Do You Know These Top Seven Mindfulness Exercises?
By Steve Goodman
You have all heard the term “Mind Your Own Business.” Well, there has been a new trend in the last year, or so that puts a new spin on that phrase, to “Mind Your Own Fitness!” It is all about “mindfulness” and health. Basically, “Mindfulness” is the Eastern concept of being more “aware.” When it comes to physical fitness, being more mindful means that being more “aware” of your body, your thoughts, what you eat and how you eat — could be the key to long-term weight loss and a lifetime of good health.
There are many types of workouts, yoga for example, that have always incorporated mindfulness into their practices. There are many new and emerging styles such as Proprioceptive Training that are based on mindfulness, and still existing fitness routines such as Pilates, that are placing more of an emphasis on mindfulness.
But it is important to keep in mind for good health and general well-being, not all “mindfulness exercises” are done in a gym! So here are our Top 7 mindfulness exercises. Some are “workouts,” others are ways just to bring mindfulness into your life, but all are designed to improve your health – mind, body, and spirit.
- Mindful Eating – There have been dozens of recent studies that have said taking a more “mindful approach” to eating can make any diet or weight loss program that much more effective. Mindfulness in eating means taking notice, and using all of your senses when eating. Take the time to explore and enjoy the color, smell, flavor, and even the texture of your food. In mindful eating, you need to savor every bite, chew more slowly, and eliminate any distraction like watching TV or reading, or driving – while eating. Mindful eating also means getting “in touch” with your feelings about food and learning to deal with pressure and anxiety about food and weight.
- Tai Chi and Qigong – Tai Chi and its related form — Qigong or Qi Gong are kinds of moving meditations that combine breathing techniques with martial arts movements all to improve and enhance “Qi.” Qi, pronounced, “chee” – in Traditional Chinese Medicine is “life force” or “energy flow. In TCM, imbalances, or blockages of Qi flow are responsible for all sickness and disease. The practices of both qigong and Tai Chi involve specific slow, almost ballet-like movements while paying mindful attention to your body and breathing. Whether you believe in the power of Qi or not, both practices have been proven to reduce stress, improve balance and coordination, and when practiced long enough, also provide an effective form of self-defense!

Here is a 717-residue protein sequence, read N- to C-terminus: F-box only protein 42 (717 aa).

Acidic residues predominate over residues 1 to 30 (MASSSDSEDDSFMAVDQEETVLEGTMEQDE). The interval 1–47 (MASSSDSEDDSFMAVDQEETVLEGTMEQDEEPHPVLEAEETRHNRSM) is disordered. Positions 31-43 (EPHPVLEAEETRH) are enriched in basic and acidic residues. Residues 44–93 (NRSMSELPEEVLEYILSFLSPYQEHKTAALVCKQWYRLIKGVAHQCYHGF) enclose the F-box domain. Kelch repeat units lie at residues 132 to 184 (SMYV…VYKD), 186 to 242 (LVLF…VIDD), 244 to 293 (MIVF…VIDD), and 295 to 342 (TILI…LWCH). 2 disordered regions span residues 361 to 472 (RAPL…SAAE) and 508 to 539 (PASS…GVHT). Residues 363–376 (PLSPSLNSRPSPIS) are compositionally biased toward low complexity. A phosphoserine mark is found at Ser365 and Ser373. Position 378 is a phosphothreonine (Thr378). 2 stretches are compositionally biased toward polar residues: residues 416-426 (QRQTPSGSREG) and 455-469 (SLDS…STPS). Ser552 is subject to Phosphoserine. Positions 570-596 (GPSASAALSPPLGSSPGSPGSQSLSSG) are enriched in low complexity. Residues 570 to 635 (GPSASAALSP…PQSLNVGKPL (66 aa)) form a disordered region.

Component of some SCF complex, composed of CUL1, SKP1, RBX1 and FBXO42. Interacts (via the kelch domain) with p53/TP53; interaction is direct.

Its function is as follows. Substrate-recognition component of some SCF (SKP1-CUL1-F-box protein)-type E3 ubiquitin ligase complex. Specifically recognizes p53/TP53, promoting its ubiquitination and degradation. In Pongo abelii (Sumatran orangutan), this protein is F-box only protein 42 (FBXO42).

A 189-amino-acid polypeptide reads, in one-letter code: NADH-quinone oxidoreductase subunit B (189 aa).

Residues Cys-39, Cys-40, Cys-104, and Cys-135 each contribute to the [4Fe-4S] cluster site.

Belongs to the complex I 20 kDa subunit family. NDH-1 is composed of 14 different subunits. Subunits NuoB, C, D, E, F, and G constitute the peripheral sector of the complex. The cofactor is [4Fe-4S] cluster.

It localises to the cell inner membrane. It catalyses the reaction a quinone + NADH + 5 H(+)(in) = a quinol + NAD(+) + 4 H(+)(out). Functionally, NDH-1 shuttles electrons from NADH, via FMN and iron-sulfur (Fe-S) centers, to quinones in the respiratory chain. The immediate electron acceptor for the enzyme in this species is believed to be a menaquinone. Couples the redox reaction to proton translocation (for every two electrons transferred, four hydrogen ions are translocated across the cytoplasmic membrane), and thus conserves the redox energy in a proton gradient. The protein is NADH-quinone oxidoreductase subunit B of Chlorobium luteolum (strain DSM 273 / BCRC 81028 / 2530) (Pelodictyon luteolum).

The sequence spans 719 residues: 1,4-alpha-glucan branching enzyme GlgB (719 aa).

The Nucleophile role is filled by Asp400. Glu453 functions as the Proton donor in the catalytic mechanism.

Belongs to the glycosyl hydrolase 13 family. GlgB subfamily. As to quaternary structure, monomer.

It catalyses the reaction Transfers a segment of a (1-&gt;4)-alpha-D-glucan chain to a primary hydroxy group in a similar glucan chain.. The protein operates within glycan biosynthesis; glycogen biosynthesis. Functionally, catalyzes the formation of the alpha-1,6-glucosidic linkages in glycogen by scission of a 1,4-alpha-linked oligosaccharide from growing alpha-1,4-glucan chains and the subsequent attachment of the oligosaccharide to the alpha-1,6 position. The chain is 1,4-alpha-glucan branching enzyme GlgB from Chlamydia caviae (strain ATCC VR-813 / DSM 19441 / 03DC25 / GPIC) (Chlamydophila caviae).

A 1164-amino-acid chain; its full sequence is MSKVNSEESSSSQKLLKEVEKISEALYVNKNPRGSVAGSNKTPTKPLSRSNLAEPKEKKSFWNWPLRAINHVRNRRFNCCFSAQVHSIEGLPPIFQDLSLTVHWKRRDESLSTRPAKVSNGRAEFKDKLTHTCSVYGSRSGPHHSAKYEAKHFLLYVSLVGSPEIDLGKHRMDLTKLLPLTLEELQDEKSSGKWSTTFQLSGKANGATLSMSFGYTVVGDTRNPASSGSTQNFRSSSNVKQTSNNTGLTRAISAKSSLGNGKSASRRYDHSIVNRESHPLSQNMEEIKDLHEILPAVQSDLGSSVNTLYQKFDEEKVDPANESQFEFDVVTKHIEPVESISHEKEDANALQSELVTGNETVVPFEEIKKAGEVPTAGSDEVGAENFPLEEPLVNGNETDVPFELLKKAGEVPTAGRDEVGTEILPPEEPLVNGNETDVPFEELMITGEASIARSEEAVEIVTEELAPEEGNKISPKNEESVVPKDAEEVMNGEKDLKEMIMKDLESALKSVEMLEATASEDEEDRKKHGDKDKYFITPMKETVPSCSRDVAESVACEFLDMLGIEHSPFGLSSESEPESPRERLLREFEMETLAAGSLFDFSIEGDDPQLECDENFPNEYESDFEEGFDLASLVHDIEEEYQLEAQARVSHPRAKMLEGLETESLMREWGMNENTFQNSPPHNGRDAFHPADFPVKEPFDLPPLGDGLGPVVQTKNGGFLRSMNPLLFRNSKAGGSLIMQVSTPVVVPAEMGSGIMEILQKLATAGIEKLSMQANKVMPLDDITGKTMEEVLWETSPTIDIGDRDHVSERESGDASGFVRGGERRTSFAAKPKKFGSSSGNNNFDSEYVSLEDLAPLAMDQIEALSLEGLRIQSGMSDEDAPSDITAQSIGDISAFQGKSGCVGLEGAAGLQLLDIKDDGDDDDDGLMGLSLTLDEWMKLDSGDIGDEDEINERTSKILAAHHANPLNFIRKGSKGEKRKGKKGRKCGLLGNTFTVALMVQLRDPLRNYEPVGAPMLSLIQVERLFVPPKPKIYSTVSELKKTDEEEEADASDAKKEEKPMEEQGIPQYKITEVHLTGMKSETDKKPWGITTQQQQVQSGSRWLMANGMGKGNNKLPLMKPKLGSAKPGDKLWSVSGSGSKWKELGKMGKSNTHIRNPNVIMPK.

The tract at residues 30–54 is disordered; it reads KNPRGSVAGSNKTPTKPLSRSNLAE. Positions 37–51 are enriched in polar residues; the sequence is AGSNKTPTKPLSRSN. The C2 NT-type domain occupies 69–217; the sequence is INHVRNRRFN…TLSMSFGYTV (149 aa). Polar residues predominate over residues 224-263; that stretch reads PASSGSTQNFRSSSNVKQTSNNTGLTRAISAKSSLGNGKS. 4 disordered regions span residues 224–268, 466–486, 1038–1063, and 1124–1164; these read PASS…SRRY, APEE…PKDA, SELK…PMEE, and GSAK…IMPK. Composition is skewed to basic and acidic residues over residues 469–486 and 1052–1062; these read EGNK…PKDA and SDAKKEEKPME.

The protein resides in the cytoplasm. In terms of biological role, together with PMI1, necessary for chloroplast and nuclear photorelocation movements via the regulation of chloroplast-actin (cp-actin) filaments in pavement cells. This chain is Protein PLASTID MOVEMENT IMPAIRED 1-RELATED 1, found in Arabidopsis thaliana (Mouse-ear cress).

- Deep Breathing – As you have seen, many of the mind-body techniques have a breathing component to them. Deep breathing itself is also a powerful stress reducer. While not an “exercise,” the simple act of relaxing and focusing your attention on deep rhythmic breathing can do wonders for your body. Try it whenever you are feeling stressed. While there are many specific “breathing techniques” all you need to do is just take five long deep breaths, focus only on your breathing as you inhale and exhale. You will almost instantly feel your body relax and your mind begins to calm down.
- Meditation – There is a ton of evidence for the effectiveness of meditation to reduce stress. There is an equal amount of evidence on how stress reduction helps with overall health, and can specifically reduce your risk of heart disease, and help with your weight loss efforts. While eastern practitioners have intuitively known the benefits of meditation, or relate its effects to improved Qi flow, modern researchers believe that meditation and similar relaxation techniques, cause a reduction of stress hormones such as cortisol. Cortisol is related to both heart disease and stress overeating!
- Progressive Muscle Relaxation – Progressive muscle relaxation (PMR) is related to the forms of eastern “mind-body” technique that recognize the deep connection between mental states and physical ailments. In PMR, you learn to rhythmically tense and then relax all the specific muscle groups in your body, one at a time. It is a body awareness technique in which you learn to better recognize the feeling of “tension” – and how to “release” it.
- Mindfulness-based Mind Fitness Training (MMFT) – Is a specific mindfulness physical fitness training program originally developed by and for the US Marine Corps. It was designed to maximize strength and endurance for those who need to perform in high-stress environments. MMFT provides skills training in two key areas: mindfulness skills and stress resilience skills. It cultivates mindfulness skills with specific exercises to build attentional control and concentration.
- Guided Imagery – Guided imagery is similar to meditation, but it is a series of specific techniques that use the power of visualization and imagination with the mind-body connection to reduce stress or promote healing. Research has proven that guided imagery produces the body’s “relaxation response,” reduces anxiety, and can help with pain management. For those who do not think they can rely on their imaginations, there are a variety of guided imagery audio programs and scripts available to help achieve the right state of mind.